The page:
CACI No. 319. Interpretation—Reasonable Time
Judicial Council of California Civil Jury Instructions (2017 edition)Download PDF
If a contract does not state a speciﬁc time in which the parties are to
meet the requirements of the contract, then the parties must meet them
within a reasonable time. What is a reasonable time depends on the
facts of each case, including the subject matter of the contract, the
reasons each party entered into the contract, and the intentions of the
parties at the time they entered the contract.
New September 2003; Revised December 2014
Directions for Use
This instruction may be given with CACI No. 314, Interpretation—Disputed Words.
See the Directions for Use and Sources and Authority to that instruction for
discussion of when contract interpretation may be a proper jury role.
Sources and Authority
• Time of Performance of Contract. Civil Code section 1657.
• “[A]s the contract was silent as to the time of delivery a reasonable time for
performance must be implied.” (Palmquist v. Palmquist (1963) 212 Cal.App.2d
322, 331 [27 Cal.Rptr. 744].)
• “The question of what constituted a reasonable time was of course one of fact.”
(Lyon v. Goss (1942) 19 Cal.2d 659, 673 [123 P.2d 11].)
• “[W]hat constitutes a reasonable time is a question of fact, depending upon the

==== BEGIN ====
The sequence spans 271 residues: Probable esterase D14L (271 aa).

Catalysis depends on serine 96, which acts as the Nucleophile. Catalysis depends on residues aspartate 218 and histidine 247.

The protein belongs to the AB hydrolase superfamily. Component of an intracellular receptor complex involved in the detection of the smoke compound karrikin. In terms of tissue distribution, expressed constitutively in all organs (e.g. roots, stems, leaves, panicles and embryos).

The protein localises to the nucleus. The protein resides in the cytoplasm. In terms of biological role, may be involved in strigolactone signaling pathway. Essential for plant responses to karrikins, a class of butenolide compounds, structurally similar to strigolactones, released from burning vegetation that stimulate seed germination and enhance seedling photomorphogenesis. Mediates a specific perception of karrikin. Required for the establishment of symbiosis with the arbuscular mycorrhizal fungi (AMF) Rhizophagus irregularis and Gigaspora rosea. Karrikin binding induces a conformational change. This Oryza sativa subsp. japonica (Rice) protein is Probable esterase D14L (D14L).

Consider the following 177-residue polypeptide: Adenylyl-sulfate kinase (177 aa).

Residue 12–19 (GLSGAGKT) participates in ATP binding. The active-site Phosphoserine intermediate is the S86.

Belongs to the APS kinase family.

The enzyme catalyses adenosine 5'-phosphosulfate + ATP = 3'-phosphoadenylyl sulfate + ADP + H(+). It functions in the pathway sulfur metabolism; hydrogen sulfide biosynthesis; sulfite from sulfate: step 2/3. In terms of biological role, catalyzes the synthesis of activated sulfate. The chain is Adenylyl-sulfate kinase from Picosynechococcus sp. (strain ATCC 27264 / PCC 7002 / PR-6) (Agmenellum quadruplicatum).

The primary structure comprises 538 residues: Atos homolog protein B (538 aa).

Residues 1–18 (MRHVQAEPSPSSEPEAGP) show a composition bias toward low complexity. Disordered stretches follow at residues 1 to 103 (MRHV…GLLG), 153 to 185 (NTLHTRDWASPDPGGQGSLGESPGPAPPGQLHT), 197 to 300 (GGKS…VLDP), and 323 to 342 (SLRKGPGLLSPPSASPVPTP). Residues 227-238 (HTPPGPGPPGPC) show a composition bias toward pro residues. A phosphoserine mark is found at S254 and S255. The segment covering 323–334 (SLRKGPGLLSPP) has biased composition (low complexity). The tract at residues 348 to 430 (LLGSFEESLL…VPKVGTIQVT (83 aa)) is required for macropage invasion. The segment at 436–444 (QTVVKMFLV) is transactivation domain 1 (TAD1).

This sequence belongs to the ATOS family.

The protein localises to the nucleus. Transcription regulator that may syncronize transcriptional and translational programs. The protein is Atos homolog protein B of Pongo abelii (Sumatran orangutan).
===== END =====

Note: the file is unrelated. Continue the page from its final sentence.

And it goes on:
situation of the parties, the nature of the transaction, and the facts of the
particular case.” (Sawday v. Vista Irrigation Dist. (1966) 64 Cal.2d 833, 836 [52
Cal.Rptr. 1, 415 P.2d 816].)
1 Witkin, Summary of California Law (10th ed. 2005) Contracts, §§ 762–764
13 California Forms of Pleading and Practice, Ch. 140, Contracts, § 140.41
27 California Legal Forms, Ch. 75, Formation of Contracts and Standard
Contractual Provisions, § 75.15 (Matthew Bender)
1 Matthew Bender Practice Guide: California Contract Litigation, Ch. 13, Attacking
or Defending Existence of Contract—Absence of Essential Element, 13.49
2 Matthew Bender Practice Guide: California Contract Litigation, Ch. 21, Asserting
a Particular Construction of Contract, 21.30
2 Matthew Bender Practice Guide: California Contract Litigation, Ch. 22, Suing or
Defending Action for Breach of Contract, 22.46
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